The Truth about Industry 4.0 from Manufacturing Insiders – Episode 1

  • January 1, 2020

In this blog, Amir Aloni, VP of Manufacturing at Magic Software, and Eli Peleg, Senior Manufacturing Consultant at Magic Software dish out the truth about Industry 4.0 and globalization.


The Compulsory, Tell Us A Bit About Yourselves
Amir: I started out in construction, developing quality control software for factories that made building material. From there, I moved to other local companies and then to international companies like Nestle and Black & Decker. Although I’m an IT guy, I spent much of my time on the shop floor, feeling and learning the pain points of manufacturing firsthand.

Eli: I started out working in IT for midsize factories, focusing on logistics processes. After a while, I moved to Intel. Let me tell you, chip making is extremely complex, using 25-30 types of machines, with over 200 processes. Besides Intel, I’ve been an advisor for companies like Siemens, L’Oreal, Teva, and HP.

What Are The Greatest Challenges Manufacturers Face Today?
Amir: Figuring out what Industry 4.0 is. Seriously, it’s hard to give one definition because Industry 4.0 and the challenges related to it, really does vary from nation to nation and industry to industry. There are actually two challenges involved: a new system, a new way of getting and analyzing data on the one hand, and on the other hand, learning about and then mastering a new set of tools which really are different than anything anyone, from the folks on the shop floor, to the executives on top floor, have ever used.

Eli: Exactly. Well, let me back up a second. Industry 4.0 will benefit everyone but it’s going to play out differently in every location and industry. Come to think of it, that’s not so different from what you said, Amir. I agree with you that manufacturers need to make changes related to both the new tools and the mindset behind them. You can see this in the semiconductor industry, of course, which thrives on new tools, but other industries as well. In the end, it’s all about supplying consumers goods in the most efficient way possible. Of course, globalization is intertwined in all this, but I’ll stick to Industry 4.0 per se for right now.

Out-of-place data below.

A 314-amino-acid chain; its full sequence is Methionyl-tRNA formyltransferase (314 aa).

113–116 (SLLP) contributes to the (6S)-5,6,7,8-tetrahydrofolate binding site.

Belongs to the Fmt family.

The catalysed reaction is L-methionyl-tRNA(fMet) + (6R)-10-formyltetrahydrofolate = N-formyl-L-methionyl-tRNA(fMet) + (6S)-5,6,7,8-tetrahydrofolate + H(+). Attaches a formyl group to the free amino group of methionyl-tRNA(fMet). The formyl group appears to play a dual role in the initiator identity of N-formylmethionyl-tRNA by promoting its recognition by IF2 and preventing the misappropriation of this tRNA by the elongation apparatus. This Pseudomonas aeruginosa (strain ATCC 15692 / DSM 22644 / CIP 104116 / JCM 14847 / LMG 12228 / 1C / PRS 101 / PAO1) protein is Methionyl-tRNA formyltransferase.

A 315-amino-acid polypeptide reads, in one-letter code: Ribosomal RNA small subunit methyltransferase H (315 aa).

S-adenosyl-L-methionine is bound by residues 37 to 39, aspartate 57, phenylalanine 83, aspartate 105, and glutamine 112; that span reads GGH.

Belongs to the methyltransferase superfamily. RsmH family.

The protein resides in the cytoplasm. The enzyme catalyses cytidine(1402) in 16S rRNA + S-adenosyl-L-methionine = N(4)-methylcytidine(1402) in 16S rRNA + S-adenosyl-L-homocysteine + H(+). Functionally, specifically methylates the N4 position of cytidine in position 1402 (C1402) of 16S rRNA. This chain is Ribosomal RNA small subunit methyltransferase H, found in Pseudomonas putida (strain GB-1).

Will Industry 4.0 Benefit All Midsize Manufacturers?
Eli: Yes, though the magnitude of the benefits will vary. You know who got this whole thing going? Western European manufacturers are the driving force behind Industry 4.0. Even though they were already ahead of the game, they wanted to increase their edge. But that eventually, Industry 4.0 will benefit everyone.

Amir: If you ask me, the western European manufacturers were really trying to overcome low wages in developing countries. They upped their tech game to compensate for labor costs. That way, they could still hire local employees and make a decent profit.

But to get back to midsize manufacturers — they vary in their perceptions of Industry 4.0.

  • Some are pretty passive towards it; they think it’s only for the large manufacturing companies, but not for them.
  • Then you have those who get it, who understand that Industry 4.0 isn’t always about volume; in fact, it’s the smaller batches, the ones with very precise requirements, where Industry 4.0 really shines. And that’s perfect for midsize companies.

Eli: I’ve been working with Industry 4.0 for 20 years in the semiconductor industry. And yet, many midsize manufacturers don’t understand Industry 4.0– they’ve heard of it, of course, but they don’t know how it can solve their real-life problems — increase their flexibility without increasing their inventories, etc. So, one thing we have to do is bridge that knowledge gap; help executives see that Industry 4.0 really can solve key issues.

Pet Peeves in How Companies Implement Industry 4.0
Eli: What gets me are the people who use the latest technology in their daily lives but won’t advocate for it on their shop floor. Sure, they need to respect the budget and be risk-averse, but when they see how Industry 4.0 products make their lives better and read reports about how adding basic sensors cuts maintenance costs, etc., you’d think they’d be the ones pushing for change. After all, the disconnect just gets to me.

Amir: Well, people are afraid to take a risk in their careers. You and I rolled the dice, that’s not for everyone.

Eli: For sure. That’s why I think It’s important to explain to people that yes there is a risk, but you can make the transition gradually, integrate Industry 4.0 for process x, not process y, always with a backup and a way out.


We hope this chat with Eli and Amir got you thinking about Industry 4.0 and how it might make your business run better. We’ll be back soon with a new chat with Amir and Eli. In the meantime, if you have any questions, you know where to find us.


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